App Role ‘A’ has the following filter: “Company Name” = ‘Foo’.

security5

Same Object Data Filter:

App role ‘B’ has the following filter: “Company Name” = ‘BAR’.

security6

Different Object Data Filter:

App role ‘B’ has the following filter: “Account Name” = ‘ACME’. Please note: this is on the same presentation object but the Data Filter expression is on different logical column.

security7

Outcome: If the data filters are on the same logical object, it will only use the lowest app role in the hierarchy. For our example that would be app role ‘A’, as ‘A’ is a member of ‘B’. If the data filters are on different logical objects, it also only uses the data filter on the lowest app role.

Same Object Data Filter:
SELECT T528077.PROFIT_CENTER_NAME AS c2,
T556965.MCAL_PERIOD_NAME         AS c3,
T556965.MCAL_PERIOD_WID         AS c4,
T528077.ROW_WID                 AS c5,
SUM(T551274.BALANCE_GLOBAL1_AMT) AS c6,
T556965.ROW_WID                 AS c7
FROM W_MCAL_DAY_D T556965,
W_LEDGER_D T551773,
W_PROFIT_CENTER_D T528077,
W_INT_ORG_D T538674,
W_GL_BALANCE_A T551274
WHERE ( T528077.ROW_WID   = T551274.PROFIT_CENTER_WID
AND T538674.ROW_WID       = T551274.COMPANY_ORG_WID
AND T538674.ORG_NAME       = ‘Foo’
AND T538674.COMPANY_FLG   = ‘Y’
AND T551274.BALANCE_DT_WID = T556965.ROW_WID
AND T551274.LEDGER_WID     = T551773.ROW_WID)
GROUP BY T528077.ROW_WID,
T528077.PROFIT_CENTER_NAME,
T556965.ROW_WID,
T556965.MCAL_PERIOD_WID,
T556965.MCAL_PERIOD_NAME
Different Object Data Filter:

SELECT T528077.PROFIT_CENTER_NAME AS c2,
T556965.MCAL_PERIOD_NAME         AS c3,
T556965.MCAL_PERIOD_WID         AS c4,
T528077.ROW_WID                 AS c5,
SUM(T551274.BALANCE_GLOBAL1_AMT) AS c6,
T556965.ROW_WID                 AS c7
FROM W_MCAL_DAY_D T556965,
W_LEDGER_D T551773,
W_PROFIT_CENTER_D T528077,
W_INT_ORG_D T538674,
W_GL_BALANCE_A T551274
WHERE ( T528077.ROW_WID   = T551274.PROFIT_CENTER_WID
AND T538674.ROW_WID       = T551274.COMPANY_ORG_WID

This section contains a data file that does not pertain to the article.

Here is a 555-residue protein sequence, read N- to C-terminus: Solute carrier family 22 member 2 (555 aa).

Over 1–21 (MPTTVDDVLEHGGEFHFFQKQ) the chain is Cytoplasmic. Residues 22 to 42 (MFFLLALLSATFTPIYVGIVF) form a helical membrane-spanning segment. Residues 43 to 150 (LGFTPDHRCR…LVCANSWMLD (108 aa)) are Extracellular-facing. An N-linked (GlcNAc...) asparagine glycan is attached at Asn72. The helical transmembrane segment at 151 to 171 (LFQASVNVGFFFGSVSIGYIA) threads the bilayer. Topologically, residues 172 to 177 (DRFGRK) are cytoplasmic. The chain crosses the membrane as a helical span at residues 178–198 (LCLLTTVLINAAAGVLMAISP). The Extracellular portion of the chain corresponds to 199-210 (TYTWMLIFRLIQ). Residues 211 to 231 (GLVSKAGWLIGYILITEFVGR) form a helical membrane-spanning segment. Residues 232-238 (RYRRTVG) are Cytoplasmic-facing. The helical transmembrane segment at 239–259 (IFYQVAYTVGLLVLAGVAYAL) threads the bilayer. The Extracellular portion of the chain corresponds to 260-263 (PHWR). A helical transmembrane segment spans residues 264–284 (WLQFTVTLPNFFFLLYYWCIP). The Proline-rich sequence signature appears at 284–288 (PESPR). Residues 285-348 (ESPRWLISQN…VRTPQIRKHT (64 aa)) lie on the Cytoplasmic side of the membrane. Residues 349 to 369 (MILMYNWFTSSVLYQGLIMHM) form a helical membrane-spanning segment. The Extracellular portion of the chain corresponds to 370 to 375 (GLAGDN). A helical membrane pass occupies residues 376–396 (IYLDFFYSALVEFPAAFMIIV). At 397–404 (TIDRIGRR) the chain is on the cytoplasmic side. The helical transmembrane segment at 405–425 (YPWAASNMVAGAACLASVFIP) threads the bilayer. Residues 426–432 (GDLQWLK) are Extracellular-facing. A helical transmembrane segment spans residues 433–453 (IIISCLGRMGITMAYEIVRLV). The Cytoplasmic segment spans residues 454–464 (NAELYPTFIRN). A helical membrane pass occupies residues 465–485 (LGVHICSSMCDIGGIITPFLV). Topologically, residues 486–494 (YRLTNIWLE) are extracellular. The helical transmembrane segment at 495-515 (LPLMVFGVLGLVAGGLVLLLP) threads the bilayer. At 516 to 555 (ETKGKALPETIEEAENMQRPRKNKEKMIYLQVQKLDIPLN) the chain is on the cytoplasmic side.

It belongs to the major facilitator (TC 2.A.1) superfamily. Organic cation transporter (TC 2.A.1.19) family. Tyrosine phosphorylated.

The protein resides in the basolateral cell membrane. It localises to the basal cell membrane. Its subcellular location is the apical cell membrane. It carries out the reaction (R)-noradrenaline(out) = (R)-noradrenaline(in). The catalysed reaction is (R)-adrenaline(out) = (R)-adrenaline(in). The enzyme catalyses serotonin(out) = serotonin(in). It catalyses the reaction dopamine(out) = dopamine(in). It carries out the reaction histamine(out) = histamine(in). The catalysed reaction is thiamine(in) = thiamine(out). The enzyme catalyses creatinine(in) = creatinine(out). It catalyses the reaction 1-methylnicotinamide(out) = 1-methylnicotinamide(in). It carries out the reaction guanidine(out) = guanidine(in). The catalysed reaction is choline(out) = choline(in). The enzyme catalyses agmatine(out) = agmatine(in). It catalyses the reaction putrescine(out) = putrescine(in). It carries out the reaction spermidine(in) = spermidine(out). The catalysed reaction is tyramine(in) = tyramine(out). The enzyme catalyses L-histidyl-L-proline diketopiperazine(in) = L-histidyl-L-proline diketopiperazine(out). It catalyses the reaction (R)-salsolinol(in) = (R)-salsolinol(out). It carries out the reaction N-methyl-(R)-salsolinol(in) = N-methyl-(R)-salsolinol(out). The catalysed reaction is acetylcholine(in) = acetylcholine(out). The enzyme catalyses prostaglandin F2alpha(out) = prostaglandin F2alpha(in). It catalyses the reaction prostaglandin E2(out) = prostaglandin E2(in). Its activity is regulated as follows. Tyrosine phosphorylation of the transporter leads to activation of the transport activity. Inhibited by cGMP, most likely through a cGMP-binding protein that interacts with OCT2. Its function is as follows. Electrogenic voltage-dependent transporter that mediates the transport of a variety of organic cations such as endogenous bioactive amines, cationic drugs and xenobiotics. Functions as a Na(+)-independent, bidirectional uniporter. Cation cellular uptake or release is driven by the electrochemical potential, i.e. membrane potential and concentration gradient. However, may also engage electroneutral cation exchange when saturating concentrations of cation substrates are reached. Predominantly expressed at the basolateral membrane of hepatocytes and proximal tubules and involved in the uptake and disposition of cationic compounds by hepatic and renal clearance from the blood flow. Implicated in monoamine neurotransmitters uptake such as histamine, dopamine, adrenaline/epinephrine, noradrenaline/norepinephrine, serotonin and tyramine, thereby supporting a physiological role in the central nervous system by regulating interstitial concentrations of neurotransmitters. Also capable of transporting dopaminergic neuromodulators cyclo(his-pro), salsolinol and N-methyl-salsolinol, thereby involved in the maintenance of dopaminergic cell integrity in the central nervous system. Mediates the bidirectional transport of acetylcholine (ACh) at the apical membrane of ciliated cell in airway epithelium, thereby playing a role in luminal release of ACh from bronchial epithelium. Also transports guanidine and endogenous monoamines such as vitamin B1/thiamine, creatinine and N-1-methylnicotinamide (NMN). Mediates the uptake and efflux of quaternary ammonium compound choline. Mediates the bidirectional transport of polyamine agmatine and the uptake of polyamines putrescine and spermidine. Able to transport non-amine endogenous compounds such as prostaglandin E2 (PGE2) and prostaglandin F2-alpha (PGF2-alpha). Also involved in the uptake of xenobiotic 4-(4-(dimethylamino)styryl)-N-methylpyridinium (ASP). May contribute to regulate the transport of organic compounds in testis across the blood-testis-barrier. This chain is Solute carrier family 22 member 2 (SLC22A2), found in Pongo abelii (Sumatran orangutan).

AND T538674.ORG_NAME       = ‘Foo’
AND T538674.COMPANY_FLG   = ‘Y’
AND T551274.BALANCE_DT_WID = T556965.ROW_WID
AND T551274.LEDGER_WID     = T551773.ROW_WID )
GROUP BY T528077.ROW_WID,
T528077.PROFIT_CENTER_NAME,
T556965.ROW_WID,
T556965.MCAL_PERIOD_WID,
T556965.MCAL_PERIOD_NAME
Summary: In app role hierarchical relationships, the security filter that will be used will be the first one with a data filter going bottom up in the app role hierarchy. So let’s say you have three app roles A, B and C where A is a member of B, and B is a member of C. If A has security placed on it, it will use A’s security. If A does not have security on it nor does B; but, C has security C’s security will be used.

 

 

Now, knowing these behaviors and how OBI treats data filters on app roles and the app roles hierarchy, one can pretty much setup OBI to how they want security to act. For example, you have a user who belongs to N number of app roles. One of the app roles is very restrictive. What will happen? Well since the user is part of the restricted group he will be restricted. But, what if they belong to a group which should have no restrictions like a super user? This can be fixed in one or two ways.

Option 1: If there is no app role hierarchy setup, or you do not want app roles to be setup in a hierarchical manor, you can just add a simple data filter for the superuser app role on the same object(s) as the restricted app role but just put the expression: 1=1! This will always return to true. So looking back at scenario 2, OBI will make the security filters additive in OR logic. OBI is smart enough that it understands that 1=1 is always true. So if you add that to another relation via ORs it is always true. So OBI does not add any filters whatsoever. NO FILTER APPLIED!